Protein Storage Conditions Are Affected by Those Factors
Jul. 28, 2020
The storage and preservation of biological macromolecules can be divided into dry and liquid storage. Therefore, there are two types of protein storage: dry storage and liquid storage. However, protein storage conditions are affected by many factors. Today, what is analyzed is the factors that affect protein storage conditions.
Protein inactivation is affected by a variety of physical and chemical factors, including air, temperature, moisture, light, pH, sample status, microbial activity, storage time, and container. These factors can work alone, but more often they are synergistic. The protein storage conditions will also be affected by these aspects. The following pharmaceutical suppliers select a few of them for detailed analysis.
The influence of air is mainly related to deliquescence, microbial pollution, and auto-oxidation. Microbial contamination in the air can cause samples to decay and deteriorate. In addition to deliquescence and denaturation, samples after moisture absorption can also create a favorable environment for microbial activities. Some samples with strong reducibility are oxidized and deteriorated soon after being exposed to the air, such as the inactivation of sulfhydrylase. The oxidation of some samples (especially liquid samples or semi-finished products) in the air is an auto-oxidation process, which is a free radical chain reaction spontaneously caused by oxygen in the air. The mechanism of auto-oxidation is very complicated. Including oxidation, reduction, polymerization, hydrolysis, etc. Oxygen concentration, water, pH, temperature, ultraviolet light, etc. all affect auto-oxidation.
Each sample has a stable temperature range. The increase in temperature will cause many physical and chemical changes. For example, if the temperature increases by 10℃, the oxidation reaction will speed up several times, and the enzymatic reaction will increase by 1-3 times; another example is 50℃. The above proteins are easily denatured, which is not conducive to the stable existence of substances. In addition, a suitable temperature (such as room temperature) is an important condition for microbial contamination. However, the low temperatures can inhibit chemical reactions such as oxidation and hydrolysis as well as the growth of microorganisms, leaving microorganisms in a slow and hidden state of life. Therefore, most biochemical samples are stored at low temperatures, and their stability can be greatly increased.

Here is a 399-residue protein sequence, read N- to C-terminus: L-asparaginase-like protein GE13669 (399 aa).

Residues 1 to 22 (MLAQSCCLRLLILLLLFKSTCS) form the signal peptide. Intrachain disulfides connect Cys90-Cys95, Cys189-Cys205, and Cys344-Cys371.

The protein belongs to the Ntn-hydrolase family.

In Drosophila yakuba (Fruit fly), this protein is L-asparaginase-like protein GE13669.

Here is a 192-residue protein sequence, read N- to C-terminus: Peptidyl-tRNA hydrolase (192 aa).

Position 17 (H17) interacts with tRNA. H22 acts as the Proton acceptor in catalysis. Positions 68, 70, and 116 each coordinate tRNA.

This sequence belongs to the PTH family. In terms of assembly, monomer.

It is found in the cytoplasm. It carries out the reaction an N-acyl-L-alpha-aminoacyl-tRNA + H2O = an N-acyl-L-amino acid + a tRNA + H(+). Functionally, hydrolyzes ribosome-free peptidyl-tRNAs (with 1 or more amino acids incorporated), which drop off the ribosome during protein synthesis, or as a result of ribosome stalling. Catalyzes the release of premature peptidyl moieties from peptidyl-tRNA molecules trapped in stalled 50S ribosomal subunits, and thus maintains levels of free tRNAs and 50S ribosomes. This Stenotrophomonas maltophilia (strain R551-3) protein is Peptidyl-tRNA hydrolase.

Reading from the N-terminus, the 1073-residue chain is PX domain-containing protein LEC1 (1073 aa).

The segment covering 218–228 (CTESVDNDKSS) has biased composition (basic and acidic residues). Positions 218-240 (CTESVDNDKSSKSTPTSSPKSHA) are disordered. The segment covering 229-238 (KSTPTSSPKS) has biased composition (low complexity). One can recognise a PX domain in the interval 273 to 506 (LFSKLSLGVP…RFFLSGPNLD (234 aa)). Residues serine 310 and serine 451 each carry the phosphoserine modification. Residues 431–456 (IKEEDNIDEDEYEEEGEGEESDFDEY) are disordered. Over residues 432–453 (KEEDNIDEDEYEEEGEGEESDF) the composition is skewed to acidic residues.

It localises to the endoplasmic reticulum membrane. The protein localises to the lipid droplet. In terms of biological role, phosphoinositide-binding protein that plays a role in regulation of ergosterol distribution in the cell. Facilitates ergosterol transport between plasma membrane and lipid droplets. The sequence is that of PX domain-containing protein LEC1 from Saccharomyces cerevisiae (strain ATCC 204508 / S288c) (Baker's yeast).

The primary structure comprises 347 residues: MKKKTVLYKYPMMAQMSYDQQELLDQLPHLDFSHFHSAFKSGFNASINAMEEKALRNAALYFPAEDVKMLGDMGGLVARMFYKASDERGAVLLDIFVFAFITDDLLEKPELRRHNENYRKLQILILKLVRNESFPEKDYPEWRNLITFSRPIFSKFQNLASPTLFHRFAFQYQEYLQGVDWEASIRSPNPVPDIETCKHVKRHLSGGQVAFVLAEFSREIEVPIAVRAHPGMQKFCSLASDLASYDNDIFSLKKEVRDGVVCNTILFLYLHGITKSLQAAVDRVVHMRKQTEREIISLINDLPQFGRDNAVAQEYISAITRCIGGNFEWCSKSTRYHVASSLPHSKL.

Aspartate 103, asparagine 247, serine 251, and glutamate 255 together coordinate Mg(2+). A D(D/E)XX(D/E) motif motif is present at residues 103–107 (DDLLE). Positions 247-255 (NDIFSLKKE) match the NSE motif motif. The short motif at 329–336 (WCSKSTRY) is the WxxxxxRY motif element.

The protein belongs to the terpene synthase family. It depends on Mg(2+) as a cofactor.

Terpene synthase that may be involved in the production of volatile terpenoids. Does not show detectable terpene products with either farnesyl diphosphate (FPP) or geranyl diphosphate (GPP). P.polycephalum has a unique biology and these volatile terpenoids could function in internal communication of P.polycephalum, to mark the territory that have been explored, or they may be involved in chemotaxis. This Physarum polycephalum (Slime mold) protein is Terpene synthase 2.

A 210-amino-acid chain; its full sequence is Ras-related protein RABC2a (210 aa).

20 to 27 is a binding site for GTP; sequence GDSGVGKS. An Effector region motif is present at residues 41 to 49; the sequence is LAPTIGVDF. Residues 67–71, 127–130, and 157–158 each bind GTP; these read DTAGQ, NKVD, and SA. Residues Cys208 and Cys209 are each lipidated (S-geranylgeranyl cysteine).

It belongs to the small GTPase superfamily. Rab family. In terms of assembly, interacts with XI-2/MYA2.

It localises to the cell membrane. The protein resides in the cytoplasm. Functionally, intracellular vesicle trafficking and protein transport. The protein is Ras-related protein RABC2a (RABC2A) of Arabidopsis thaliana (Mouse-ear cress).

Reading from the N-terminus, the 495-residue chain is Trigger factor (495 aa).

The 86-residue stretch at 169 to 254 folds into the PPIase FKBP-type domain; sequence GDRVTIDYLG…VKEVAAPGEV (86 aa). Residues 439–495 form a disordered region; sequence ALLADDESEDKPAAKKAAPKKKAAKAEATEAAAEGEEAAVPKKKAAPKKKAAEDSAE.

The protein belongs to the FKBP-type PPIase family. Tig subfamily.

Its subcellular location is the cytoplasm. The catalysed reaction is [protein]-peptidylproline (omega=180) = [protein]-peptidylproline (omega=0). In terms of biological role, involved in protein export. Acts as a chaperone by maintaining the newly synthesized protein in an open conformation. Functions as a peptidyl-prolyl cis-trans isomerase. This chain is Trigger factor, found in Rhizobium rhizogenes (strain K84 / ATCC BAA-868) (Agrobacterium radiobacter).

Moisture is also one of the main factors affecting sample quality. The moisture referred to here may come from the sample itself, or it may be the result of moisture absorption by the sample. In addition to directly participating in hydrolysis, enzymatic hydrolysis, hydration, and addition reactions, water can also accelerate oxidation, polymerization, dissociation, and mildew. When the water content of macromolecules such as proteins and enzymes is too high, the high-level structure will become loose, stability will decrease and it will be easy to inactivate. Therefore, in order to avoid or weaken the influence of water, the solid samples must be sealed, and the liquid samples must be frozen or stabilized.
Certain molecules can absorb light of a certain wavelength and reflect or transmit light of other waves. After the sample absorbs light, the molecules are activated and the internal energy increases, which is not conducive to the preservation of the sample. The ultraviolet energy in sunlight is large, and the effect on protein or enzyme preparation is Z great. Under different conditions, the sensitivity of the sample to light is different, and the degree of change in the light effect is also different.
The pH has a greater impact on the storage of liquid samples. The stable pH of different samples is different, which can be obtained from experiments or from literature. When storing liquid samples, buffers are commonly used to control pH. When selecting a buffer, not only the buffer capacity should be considered, but also the impact of the type and concentration of the buffer on the stability of the sample. For example, penicillin uses citrate instead of phosphate and acetate as buffers, because the former catalyzes its hydrolysis at a much lower rate.
Different samples have different expiration dates. Therefore, the stored samples need to be inspected, processed, or replaced regularly.
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